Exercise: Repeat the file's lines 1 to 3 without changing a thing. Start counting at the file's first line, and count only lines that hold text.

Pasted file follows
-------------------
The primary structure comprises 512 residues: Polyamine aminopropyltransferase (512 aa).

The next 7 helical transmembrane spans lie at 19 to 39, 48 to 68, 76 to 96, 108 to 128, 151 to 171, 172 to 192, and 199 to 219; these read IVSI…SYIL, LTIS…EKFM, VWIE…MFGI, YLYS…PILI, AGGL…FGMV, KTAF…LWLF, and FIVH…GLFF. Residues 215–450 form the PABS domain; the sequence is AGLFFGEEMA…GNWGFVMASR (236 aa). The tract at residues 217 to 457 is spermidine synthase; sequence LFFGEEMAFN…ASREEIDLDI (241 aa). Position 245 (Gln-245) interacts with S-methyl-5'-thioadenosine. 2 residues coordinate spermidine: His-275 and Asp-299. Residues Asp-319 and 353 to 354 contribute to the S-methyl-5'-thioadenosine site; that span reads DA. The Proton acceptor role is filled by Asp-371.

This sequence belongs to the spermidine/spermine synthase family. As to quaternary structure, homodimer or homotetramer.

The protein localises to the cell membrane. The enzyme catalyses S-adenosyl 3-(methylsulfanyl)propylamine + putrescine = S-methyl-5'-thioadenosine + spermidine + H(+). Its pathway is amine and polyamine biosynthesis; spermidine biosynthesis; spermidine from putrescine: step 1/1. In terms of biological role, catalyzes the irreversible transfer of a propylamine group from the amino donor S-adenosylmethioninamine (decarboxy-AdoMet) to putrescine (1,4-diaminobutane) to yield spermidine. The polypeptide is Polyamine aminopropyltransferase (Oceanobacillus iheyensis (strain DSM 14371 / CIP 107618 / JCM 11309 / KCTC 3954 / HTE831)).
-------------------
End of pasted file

The primary structure comprises 512 residues: Polyamine aminopropyltransferase (512 aa).

The next 7 helical transmembrane spans lie at 19 to 39, 48 to 68, 76 to 96, 108 to 128, 151 to 171, 172 to 192, and 199 to 219; these read IVSI…SYIL, LTIS…EKFM, VWIE…MFGI, YLYS…PILI, AGGL…FGMV, KTAF…LWLF, and FIVH…GLFF. Residues 215–450 form the PABS domain; the sequence is AGLFFGEEMA…GNWGFVMASR (236 aa). The tract at residues 217 to 457 is spermidine synthase; sequence LFFGEEMAFN…ASREEIDLDI (241 aa). Position 245 (Gln-245) interacts with S-methyl-5'-thioadenosine. 2 residues coordinate spermidine: His-275 and Asp-299. Residues Asp-319 and 353 to 354 contribute to the S-methyl-5'-thioadenosine site; that span reads DA. The Proton acceptor role is filled by Asp-371.

This sequence belongs to the spermidine/spermine synthase family. As to quaternary structure, homodimer or homotetramer.